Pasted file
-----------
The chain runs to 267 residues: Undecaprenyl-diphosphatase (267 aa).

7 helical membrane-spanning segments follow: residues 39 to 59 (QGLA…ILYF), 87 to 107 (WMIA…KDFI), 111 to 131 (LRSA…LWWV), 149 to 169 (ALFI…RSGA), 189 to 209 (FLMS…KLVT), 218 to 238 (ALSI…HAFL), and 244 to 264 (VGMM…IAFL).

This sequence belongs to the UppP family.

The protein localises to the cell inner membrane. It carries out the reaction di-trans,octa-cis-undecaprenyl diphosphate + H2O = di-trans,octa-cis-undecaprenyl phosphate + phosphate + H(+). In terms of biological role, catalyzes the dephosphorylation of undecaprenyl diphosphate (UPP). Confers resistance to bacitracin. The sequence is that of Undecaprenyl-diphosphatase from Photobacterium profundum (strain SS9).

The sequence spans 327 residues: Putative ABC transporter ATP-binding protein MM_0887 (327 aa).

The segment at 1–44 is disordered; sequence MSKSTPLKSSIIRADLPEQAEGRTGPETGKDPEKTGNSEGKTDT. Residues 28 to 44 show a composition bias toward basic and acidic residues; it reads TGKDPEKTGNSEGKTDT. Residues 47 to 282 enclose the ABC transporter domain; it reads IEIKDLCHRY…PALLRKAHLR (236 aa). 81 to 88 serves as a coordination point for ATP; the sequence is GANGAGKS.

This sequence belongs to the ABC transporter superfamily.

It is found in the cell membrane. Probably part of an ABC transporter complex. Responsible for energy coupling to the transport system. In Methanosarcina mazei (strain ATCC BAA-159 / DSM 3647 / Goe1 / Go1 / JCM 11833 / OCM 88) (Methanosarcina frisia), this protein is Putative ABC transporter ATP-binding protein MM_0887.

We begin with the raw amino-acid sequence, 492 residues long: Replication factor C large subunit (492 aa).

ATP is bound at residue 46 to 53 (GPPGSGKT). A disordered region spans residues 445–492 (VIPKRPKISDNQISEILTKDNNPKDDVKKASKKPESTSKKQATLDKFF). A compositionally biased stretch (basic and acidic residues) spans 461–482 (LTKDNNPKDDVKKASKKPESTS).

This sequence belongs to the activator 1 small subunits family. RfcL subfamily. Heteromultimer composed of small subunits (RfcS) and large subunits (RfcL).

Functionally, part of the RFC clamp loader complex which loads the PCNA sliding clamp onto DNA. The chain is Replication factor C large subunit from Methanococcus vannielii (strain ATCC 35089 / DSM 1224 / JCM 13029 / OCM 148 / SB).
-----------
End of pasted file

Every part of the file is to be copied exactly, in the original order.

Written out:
The chain runs to 267 residues: Undecaprenyl-diphosphatase (267 aa).

7 helical membrane-spanning segments follow: residues 39 to 59 (QGLA…ILYF), 87 to 107 (WMIA…KDFI), 111 to 131 (LRSA…LWWV), 149 to 169 (ALFI…RSGA), 189 to 209 (FLMS…KLVT), 218 to 238 (ALSI…HAFL), and 244 to 264 (VGMM…IAFL).

This sequence belongs to the UppP family.

The protein localises to the cell inner membrane. It carries out the reaction di-trans,octa-cis-undecaprenyl diphosphate + H2O = di-trans,octa-cis-undecaprenyl phosphate + phosphate + H(+). In terms of biological role, catalyzes the dephosphorylation of undecaprenyl diphosphate (UPP). Confers resistance to bacitracin. The sequence is that of Undecaprenyl-diphosphatase from Photobacterium profundum (strain SS9).

The sequence spans 327 residues: Putative ABC transporter ATP-binding protein MM_0887 (327 aa).

The segment at 1–44 is disordered; sequence MSKSTPLKSSIIRADLPEQAEGRTGPETGKDPEKTGNSEGKTDT. Residues 28 to 44 show a composition bias toward basic and acidic residues; it reads TGKDPEKTGNSEGKTDT. Residues 47 to 282 enclose the ABC transporter domain; it reads IEIKDLCHRY…PALLRKAHLR (236 aa). 81 to 88 serves as a coordination point for ATP; the sequence is GANGAGKS.

This sequence belongs to the ABC transporter superfamily.

It is found in the cell membrane. Probably part of an ABC transporter complex. Responsible for energy coupling to the transport system. In Methanosarcina mazei (strain ATCC BAA-159 / DSM 3647 / Goe1 / Go1 / JCM 11833 / OCM 88) (Methanosarcina frisia), this protein is Putative ABC transporter ATP-binding protein MM_0887.

We begin with the raw amino-acid sequence, 492 residues long: Replication factor C large subunit (492 aa).

ATP is bound at residue 46 to 53 (GPPGSGKT). A disordered region spans residues 445–492 (VIPKRPKISDNQISEILTKDNNPKDDVKKASKKPESTSKKQATLDKFF). A compositionally biased stretch (basic and acidic residues) spans 461–482 (LTKDNNPKDDVKKASKKPESTS).

This sequence belongs to the activator 1 small subunits family. RfcL subfamily. Heteromultimer composed of small subunits (RfcS) and large subunits (RfcL).

Functionally, part of the RFC clamp loader complex which loads the PCNA sliding clamp onto DNA. The chain is Replication factor C large subunit from Methanococcus vannielii (strain ATCC 35089 / DSM 1224 / JCM 13029 / OCM 148 / SB).